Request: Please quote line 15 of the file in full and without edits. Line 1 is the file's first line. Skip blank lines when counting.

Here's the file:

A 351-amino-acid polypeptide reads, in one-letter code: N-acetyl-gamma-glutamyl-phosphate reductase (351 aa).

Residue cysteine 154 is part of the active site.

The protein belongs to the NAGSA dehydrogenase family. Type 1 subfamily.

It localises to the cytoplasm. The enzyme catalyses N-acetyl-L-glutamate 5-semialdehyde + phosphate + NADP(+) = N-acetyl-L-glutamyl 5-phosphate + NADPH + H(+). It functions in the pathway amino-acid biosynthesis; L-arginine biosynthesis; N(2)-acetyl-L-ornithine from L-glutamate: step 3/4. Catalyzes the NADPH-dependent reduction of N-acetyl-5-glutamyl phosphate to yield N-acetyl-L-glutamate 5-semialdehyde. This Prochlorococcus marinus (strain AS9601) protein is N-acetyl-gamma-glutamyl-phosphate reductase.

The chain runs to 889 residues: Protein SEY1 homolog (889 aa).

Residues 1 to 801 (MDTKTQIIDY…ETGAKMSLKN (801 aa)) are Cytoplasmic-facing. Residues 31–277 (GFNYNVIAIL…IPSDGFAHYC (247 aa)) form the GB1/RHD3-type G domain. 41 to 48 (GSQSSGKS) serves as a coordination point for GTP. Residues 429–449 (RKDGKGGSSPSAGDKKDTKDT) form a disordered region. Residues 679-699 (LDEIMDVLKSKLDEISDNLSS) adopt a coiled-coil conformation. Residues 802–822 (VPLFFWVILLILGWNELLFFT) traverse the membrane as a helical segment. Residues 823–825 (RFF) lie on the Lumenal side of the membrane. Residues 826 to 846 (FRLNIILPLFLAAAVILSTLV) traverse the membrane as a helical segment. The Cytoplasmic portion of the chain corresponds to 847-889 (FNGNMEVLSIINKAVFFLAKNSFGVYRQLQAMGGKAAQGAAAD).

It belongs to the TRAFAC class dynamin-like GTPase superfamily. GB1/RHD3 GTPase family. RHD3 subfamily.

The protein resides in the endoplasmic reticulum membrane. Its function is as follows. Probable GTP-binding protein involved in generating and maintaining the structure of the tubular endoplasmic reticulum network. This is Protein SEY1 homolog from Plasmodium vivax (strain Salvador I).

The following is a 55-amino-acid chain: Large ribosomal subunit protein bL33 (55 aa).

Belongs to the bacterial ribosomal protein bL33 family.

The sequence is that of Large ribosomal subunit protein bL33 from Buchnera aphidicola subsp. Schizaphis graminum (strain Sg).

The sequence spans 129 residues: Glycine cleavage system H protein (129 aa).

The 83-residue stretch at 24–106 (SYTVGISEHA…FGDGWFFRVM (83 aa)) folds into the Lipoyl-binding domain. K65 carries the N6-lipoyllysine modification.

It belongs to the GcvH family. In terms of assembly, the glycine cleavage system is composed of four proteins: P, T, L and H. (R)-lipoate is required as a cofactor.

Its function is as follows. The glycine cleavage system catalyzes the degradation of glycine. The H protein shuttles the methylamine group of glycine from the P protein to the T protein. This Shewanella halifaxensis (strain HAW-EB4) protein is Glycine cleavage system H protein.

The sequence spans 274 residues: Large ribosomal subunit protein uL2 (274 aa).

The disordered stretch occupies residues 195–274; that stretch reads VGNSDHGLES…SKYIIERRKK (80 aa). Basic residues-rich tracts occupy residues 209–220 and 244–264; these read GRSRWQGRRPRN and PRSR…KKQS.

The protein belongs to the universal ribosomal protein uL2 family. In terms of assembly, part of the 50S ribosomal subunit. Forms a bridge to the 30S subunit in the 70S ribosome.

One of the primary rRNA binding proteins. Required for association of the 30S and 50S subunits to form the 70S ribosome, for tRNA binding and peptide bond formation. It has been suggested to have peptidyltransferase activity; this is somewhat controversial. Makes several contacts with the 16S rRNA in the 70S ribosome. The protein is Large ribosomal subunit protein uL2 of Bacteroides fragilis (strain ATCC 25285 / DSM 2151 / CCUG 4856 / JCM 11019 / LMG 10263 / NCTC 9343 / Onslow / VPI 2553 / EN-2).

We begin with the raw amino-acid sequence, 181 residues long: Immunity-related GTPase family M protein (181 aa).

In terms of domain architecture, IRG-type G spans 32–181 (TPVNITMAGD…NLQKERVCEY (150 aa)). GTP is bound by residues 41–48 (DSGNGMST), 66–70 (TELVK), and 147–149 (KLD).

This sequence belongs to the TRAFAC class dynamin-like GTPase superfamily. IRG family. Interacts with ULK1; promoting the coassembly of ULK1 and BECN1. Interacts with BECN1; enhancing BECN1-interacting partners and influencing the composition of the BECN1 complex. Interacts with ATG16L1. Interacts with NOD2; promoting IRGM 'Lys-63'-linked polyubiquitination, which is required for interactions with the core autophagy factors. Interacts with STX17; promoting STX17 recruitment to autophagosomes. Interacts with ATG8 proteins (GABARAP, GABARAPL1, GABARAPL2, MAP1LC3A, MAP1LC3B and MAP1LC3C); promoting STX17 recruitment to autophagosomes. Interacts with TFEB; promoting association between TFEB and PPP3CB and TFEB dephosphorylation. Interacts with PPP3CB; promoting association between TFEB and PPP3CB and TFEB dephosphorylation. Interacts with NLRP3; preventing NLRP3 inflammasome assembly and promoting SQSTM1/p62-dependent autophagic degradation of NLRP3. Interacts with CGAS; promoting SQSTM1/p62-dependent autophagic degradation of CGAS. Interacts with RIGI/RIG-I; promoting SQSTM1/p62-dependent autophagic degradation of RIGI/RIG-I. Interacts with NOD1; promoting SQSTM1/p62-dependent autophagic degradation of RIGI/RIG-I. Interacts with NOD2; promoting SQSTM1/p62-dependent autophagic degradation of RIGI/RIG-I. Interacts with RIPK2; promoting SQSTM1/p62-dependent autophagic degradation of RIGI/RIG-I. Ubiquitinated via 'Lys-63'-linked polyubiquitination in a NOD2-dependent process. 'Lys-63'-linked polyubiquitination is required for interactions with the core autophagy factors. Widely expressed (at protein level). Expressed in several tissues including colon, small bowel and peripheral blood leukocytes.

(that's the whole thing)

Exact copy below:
Its function is as follows. The glycine cleavage system catalyzes the degradation of glycine. The H protein shuttles the methylamine group of glycine from the P protein to the T protein. This Shewanella halifaxensis (strain HAW-EB4) protein is Glycine cleavage system H protein.